The primary goals of our research are the development of vaccine and anti-viral strategies for the control of infections as well as a clearer understanding of the pathogenesis of severe disease.
Current projects in my laboratory include:
- Structural biology based studies on the dengue virus proteins, NS3 (the viral protease) and E (a virion surface protein involved in cell binding and entry) and the RSV protein F (the viral fusion protein) as targets for antiviral drug design
- Sub-unit and DNA based vaccines for the dengue viruses
- Molecular pathogenesis of severe dengue disease (in particular, the consequences of dengue virus infection of host macrophages and the induction of mediators of vascular leak)
- Design and delivery of ribozymes (catalytic RNAs) to the respiratory tract as an antiviral strategy for RSV infections
These projects involve the application of a range of techniques covering a number of disciplines including molecular biology, immunology, biotechnology, molecular cell biology, protein biochemistry and structural biology.
Doctor of Philosophy, The University of Queensland
Bachelor of Science, Instituto Quimico de Sarria
Dr. Cristiana G.O Dal’Molin is a Brazilian Bioengineer, Lecturer and Coordinator of the Chemical and Biological Engineering Program of the School of Chemical Engineering at the University of Queensland. She is also project leader at the Australian Institute for Bioengineering and Nanotechnology. Dr. Dal’Molin is internationally and nationally recognised for her pioneer contributions to the areas of genome-scale reconstruction and metabolic modelling of plants and algae. Dr. Dal’Molin is the developer and creator of open source metabolic models (AraGEM, C4GEM and AlgaGEM) used by industry and scientific community to investigate metabolism of crops and algae.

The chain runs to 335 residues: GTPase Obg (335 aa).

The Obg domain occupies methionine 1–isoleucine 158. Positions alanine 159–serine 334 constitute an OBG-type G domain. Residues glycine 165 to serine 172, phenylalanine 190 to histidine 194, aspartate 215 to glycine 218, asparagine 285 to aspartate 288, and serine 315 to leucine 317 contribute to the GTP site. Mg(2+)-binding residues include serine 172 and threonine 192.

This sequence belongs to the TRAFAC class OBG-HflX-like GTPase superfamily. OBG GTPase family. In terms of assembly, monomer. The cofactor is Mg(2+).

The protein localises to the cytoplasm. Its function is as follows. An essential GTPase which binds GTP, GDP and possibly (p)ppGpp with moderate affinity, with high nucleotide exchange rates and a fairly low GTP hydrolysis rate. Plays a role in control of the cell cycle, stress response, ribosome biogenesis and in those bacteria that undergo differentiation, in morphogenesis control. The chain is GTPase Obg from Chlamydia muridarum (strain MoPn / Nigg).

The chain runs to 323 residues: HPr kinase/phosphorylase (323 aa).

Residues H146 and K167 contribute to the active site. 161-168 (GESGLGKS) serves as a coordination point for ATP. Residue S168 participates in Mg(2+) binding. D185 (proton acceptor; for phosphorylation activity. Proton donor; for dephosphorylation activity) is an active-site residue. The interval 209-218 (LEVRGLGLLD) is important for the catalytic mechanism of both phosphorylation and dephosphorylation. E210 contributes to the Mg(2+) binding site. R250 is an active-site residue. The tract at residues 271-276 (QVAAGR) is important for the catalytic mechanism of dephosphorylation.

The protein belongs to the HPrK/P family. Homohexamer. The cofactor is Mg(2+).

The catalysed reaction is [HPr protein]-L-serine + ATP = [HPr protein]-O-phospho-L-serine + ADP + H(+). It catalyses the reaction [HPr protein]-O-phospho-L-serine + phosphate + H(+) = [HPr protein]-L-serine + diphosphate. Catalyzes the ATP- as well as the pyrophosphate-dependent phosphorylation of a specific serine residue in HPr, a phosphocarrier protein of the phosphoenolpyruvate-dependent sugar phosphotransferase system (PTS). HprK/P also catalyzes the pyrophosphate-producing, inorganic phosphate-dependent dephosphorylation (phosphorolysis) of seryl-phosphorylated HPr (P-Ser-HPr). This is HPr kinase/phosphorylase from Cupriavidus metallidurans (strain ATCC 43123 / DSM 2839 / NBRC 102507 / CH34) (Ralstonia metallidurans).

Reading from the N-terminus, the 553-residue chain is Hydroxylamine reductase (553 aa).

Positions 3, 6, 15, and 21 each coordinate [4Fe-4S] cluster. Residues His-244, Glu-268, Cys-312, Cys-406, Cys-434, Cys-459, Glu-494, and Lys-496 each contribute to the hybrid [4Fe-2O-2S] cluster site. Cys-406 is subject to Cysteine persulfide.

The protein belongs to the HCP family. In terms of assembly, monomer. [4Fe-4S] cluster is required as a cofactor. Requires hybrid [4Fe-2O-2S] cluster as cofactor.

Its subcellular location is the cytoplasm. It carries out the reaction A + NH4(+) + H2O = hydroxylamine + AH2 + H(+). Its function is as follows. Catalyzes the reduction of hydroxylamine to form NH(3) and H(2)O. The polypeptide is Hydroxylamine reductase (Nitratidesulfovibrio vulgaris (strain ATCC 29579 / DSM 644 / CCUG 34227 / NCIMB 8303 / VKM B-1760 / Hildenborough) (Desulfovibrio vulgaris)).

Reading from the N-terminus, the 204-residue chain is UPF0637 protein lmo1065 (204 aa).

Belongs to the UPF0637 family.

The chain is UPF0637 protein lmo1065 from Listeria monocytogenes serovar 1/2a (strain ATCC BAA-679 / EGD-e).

Her expertises are metabolic engineering, genome-scale metabolic reconstruction, multi-tissue modelling, fluxomics, pathway analysis of complex organisms and poor characterized microbiome. Dr. Dal’Molin research integrates high-throughput data sets generated by modern omics technologies with metabolic network reconstructions to study the complexity of biological systems.
POSTDOC – PATHEON UPSTREAM BIOPROCESSING PROJECTS
Dr Verónica is a Postdoctoral Research Fellow at the ARC Training Centre for Biopharmaceutical Innovation (CBI), Australian Institute for Bioengineering and Nanotechnology, The University of Queensland, under the supervision of Prof. Steve Mahler. She received her Biotechnology Engineering degree at the University of Chile, and completed her PhD in Systems Biology at The University of Queensland. Her research focused in the study of mammalian cell metabolism. More especifically in the integration of thermodynamic principles and omics datasets into Genome Scale Models to estimate metabolic flux distributions. In particular, she is interested in the development of computational tools for metabolic systems biology and improvement of perfusion systems.
Doctor of Philosophy in Systems Biology, The University of Queensland
POSTDOC – AUSTRALIAN RED CROSS BLOOD SERVICE PROJECTS
Dr Bui’s Ph.D thesis project was focused on the interaction between bacterial food-borne pathogens and host cells. And then, Xuan spent three years at Osaka University working as a postdoctoral research fellow, where he worked with bacterial effector proteins that can build functional networks and can be finely turned over time according the stages of infection. He applied a cutting-edge combination of microbial genetics, molecular biology, microbiology, biochemistry, immunology, and animal models to explore how bacterial effector proteins manipulate host cells during infection.
Before joining CBI, Xuan worked at Stephen Sanig Research Institute (SSRI), where worked on development of monoclonal antibodies for various cancers. He successfully developed and designed a new platform to express high levels of monoclonal antibodies in in vitro system at SSRI. Xuan possesses advanced practical and technical knowledge, experience and skills coupled with a passion for the therapeutic innovation research areas, especially discovery of novel drugs and monoclonal antibodies, aiming to build for his successful research at CBI.